China and its house price problem

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by Shaun Richards

This morning brought us up to date on an issue which has been concerning the Chinese authorities. It is the issue of inflation but not the more recent producer price one but the much more long-running issue of house prices. As 2021 has developed China has shown more signs of concern over this area and has moved to try to take some heat out of the situation. Or as CNBC reported last week.

The People’s Bank of China said in its first quarter monetary policy report that house prices must be kept stable, and emphasized that houses are for living, not speculation.

It must have been hard for them to write that as central bankers much prefer to concentrate on the wealth effects from higher house prices.

Reuters has crunched the numbers for us from the official spreadsheet.

New home prices in China rose at the fastest rate in eight months in April, according to data Monday, despite increased efforts by the government to tame the searing market and tackle an alarming rise in debt.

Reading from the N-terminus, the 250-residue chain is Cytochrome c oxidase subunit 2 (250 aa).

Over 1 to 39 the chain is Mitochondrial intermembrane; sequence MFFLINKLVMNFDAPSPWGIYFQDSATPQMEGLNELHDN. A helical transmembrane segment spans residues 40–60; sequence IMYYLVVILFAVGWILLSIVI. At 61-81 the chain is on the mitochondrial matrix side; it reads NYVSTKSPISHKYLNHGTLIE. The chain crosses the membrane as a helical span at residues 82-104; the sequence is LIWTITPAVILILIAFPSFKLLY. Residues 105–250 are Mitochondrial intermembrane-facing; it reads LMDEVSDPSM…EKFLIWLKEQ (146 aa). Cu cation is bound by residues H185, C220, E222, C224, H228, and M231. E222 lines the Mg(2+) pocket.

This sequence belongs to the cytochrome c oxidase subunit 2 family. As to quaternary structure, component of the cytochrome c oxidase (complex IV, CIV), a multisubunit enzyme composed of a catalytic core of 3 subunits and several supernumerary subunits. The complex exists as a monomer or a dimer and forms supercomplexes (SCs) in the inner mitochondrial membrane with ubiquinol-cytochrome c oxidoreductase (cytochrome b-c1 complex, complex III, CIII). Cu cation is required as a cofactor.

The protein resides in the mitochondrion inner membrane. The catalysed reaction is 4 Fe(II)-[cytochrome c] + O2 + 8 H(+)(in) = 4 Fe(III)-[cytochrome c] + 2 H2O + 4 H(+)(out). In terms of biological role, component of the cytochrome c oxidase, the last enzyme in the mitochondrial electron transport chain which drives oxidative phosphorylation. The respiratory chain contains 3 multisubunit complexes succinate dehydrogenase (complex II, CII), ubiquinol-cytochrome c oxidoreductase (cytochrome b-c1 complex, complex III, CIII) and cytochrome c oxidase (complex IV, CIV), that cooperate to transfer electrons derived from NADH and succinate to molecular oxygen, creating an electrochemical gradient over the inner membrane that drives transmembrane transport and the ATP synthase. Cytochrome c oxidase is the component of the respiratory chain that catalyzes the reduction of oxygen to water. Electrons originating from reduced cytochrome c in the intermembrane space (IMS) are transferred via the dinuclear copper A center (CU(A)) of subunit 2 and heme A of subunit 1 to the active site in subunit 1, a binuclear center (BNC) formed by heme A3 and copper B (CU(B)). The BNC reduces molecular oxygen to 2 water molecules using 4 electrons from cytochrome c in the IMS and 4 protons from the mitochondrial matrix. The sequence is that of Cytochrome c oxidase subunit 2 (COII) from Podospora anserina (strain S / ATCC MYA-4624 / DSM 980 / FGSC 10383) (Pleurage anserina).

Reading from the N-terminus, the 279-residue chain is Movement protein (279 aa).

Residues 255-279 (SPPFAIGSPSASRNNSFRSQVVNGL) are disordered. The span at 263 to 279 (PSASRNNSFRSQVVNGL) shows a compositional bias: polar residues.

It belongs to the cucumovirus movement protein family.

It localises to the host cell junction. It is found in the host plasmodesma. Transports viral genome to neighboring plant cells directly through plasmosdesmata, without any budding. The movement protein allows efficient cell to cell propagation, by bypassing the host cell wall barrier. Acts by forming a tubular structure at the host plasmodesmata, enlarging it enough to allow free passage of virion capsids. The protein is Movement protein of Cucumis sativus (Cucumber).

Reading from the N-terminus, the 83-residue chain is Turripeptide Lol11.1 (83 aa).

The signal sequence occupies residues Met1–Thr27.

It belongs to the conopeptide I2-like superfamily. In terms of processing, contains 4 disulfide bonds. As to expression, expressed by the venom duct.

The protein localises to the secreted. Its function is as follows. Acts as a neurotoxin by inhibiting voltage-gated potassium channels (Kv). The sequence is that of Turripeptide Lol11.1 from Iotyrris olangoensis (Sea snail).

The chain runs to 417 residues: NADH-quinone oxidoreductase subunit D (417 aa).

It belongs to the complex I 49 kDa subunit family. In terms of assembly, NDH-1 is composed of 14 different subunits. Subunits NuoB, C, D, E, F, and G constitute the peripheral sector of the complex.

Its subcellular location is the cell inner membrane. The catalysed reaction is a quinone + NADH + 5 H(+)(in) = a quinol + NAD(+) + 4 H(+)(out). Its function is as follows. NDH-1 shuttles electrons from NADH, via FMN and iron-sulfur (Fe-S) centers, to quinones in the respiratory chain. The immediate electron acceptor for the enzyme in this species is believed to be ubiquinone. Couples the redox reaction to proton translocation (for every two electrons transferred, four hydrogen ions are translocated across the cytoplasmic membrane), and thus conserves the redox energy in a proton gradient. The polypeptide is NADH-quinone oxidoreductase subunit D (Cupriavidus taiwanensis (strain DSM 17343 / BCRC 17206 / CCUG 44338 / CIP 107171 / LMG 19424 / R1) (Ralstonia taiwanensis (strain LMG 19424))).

Average new home prices in 70 major cities rose 0.6% in April from the previous month, the fastest pace since August 2020 and up a notch from a 0.5% gain in March , according to Reuters calculations based on data released by the National Bureau of Statistics. .

Minds may well be focused in Beijing because it has the second fastest growth rate at 1.2% for the month and 10.1% for the year. Not everywhere grew as Mudanjiang saw a 0.1% fall leaving prices some 8.3 below last year but as a collective the position is below.

On an annual basis, new home prices hit an eight-month high of 4.8%, compared to a 4.6% increase in March.

Concerns over this have led to new measures.

This month, authorities in a dozen cities have stepped up their campaigns to drive speculators out of the property market, taking more targeted measures such as capping prices set by developers and preventing some real estate agencies from setting property prices. excessively high second-hand homes.

But if we look at the numbers the last couple of months suggest that things are picking up steam rather than slowing.

The Causes

Michael Pettis has pointed out that relatively property looks attractive.

With deposits at 0.35%, and government bonds yielding between 2.6-3.2% (1-year to 10-year), even low rental yields of roughly 2% make buying an apartment seem a good investment.

Looked at like that if you add in expected house price growth of even a few per cent per year then property looks good. Maybe as we have seen in the UK rent is to cover costs and the real game is hoped for price rises.

He then goes onto note not only the persistent nature of this but also the reason why macroprudential policies got abandoned in the past.